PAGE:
Picture your average SaaS startup. It’s likely going to be a CRUD app in Rails/Django/Express backed by a transactional relational database like MySQL or PostgreSQL. Over time the engineers build up a sizable, normalized data model that approximates well how the user thinks about the problem the application is trying to solve. The users end up inputting records with various attributes, and then querying/displaying those records in various ways.
As you venture on this journey, questions about your products usage naturally arise: How many new users do we have this week? What is our churn? What are the most popular items people order?
Easy, a quick SQL query onto the production DB for the engineer, 5 seconds, done. However, your company takes off, you add client operations and other non-technical folks, the number of questions explode. The nature of the questions also become more difficult as the data model expands, various dimensions and metrics are relevant and tables have to be joined. The engineers are sick of answering your questions, but how do you maintain being a data-driven organization?
How to scale?
At this point you might choose to hire a data analyst whose dedicated job it is to answer all these questions, by giving him access to a read-only replica of production. To answer all the questions, he’ll have to be familiar with the transactional data model, as well as the rapid changes to it as the application continues to evolve. He’ll have to effectively duplicate the data model from the application for his purposes with considerate efforts for how the tables in the database relate (unless the relationships are super obvious).
The alternative to the data analyst (who will quickly become a bottleneck himself) would be to effectively create an ETL pipeline that takes your data from the transactional database and shuttles it into a data warehouse with well established models optimized for analytical queries for non-technical folks in a self-serve manner. However, this approach comes with high upfront costs and the need to maintain the ETL pipeline, something that can be overkill for many organizations that try to stay lean.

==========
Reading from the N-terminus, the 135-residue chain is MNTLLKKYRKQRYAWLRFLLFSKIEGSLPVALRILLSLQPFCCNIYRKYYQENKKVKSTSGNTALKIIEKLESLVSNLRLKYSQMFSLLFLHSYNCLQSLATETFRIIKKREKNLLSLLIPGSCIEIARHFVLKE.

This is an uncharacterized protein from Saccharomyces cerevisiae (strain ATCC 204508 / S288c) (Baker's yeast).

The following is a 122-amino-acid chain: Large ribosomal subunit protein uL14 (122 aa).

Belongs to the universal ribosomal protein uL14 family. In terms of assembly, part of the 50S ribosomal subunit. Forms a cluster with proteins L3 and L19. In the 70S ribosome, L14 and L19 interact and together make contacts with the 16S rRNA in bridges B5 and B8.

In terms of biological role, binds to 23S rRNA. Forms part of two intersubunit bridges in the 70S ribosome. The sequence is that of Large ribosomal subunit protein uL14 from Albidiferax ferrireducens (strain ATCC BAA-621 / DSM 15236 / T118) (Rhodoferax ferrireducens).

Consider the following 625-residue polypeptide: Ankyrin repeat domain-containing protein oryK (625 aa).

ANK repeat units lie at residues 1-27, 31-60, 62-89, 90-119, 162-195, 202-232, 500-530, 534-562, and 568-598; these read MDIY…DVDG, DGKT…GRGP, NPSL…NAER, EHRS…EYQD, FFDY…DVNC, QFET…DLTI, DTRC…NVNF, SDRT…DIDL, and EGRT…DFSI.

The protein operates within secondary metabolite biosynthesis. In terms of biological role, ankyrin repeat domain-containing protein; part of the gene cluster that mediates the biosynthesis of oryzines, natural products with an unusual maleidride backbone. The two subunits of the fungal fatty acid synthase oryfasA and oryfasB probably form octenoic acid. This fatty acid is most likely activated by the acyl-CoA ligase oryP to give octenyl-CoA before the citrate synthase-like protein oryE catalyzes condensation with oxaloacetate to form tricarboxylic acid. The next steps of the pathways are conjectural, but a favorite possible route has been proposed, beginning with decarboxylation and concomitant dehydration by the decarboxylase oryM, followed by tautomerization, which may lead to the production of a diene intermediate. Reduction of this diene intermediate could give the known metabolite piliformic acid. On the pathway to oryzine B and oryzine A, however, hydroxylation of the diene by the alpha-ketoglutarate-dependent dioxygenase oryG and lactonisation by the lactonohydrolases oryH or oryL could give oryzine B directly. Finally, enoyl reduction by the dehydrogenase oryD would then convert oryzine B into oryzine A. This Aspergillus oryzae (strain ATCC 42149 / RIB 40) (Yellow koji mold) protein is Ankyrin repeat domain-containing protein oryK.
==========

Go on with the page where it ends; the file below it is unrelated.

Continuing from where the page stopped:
So about those Joins by Metabase raises this seemingly inherent tension between what they call Pain-on-Read vs Pain-on-Write, the fundamental opposition of a transactional query profile against a analytical one. The conclusion it seems is to admit defeat and realize the gradual need for an ETL pipeline and using SQL views as a 'ghetto version' in the meantime. But what if we don’t have to settle?
One data model to rule them all
Users, products, orders, items, whatever it is, the engineers writing the application refer to the same concepts as the analysts who try to answer questions for the business operation. That engineers prefer their data in normalized relational databases and analysts in columnar data warehouses is really just an implementation detail to support performance characteristics of their access patterns to the same data model.
What if we didn’t think of the problem as translating between two foreign data models, but accommodating differentiated access to the same data model? The same way specifying a data model in a ORM simplifies access to it for engineers, shouldn’t access to a higher level data model allow analysts to simplify access to it for analytical queries? To the best of my knowledge, Looker’s approach with a LookML achieves just that. Once there, couldn’t you go one step further? Specify the data model once and simplify access for both engineers and analysts!
Not only would a unified data model specification help with efficiently establishing access in your organization, from a community perspective it would open up complete new classes of approaches and applications.
Since it is inherently cross-platform, having multiple services access the same database becomes dead-easy. Database vendors would only have to support query generation for the data model specification instead of providing libraries for all kinds of platforms. By abstracting away the actual low-level queries to more higher-level business concepts, you could build applications that don’t have to reinvent the wheel when it comes to query generation and database access. Siri could understand your question with its embedded entities without being tied to a particular platform.
One might argue that SQL is such specification that stood the test of time and that argument is perfectly valid. However, it does appear to me it is time for a higher level abstraction as the quality of access to data has arguably not really improved in a long time. (Though I heard Looker is a game changer)
I have built a quick proof of concept with Watcher, but would love to hear your thoughts on the topic and how to move it forward.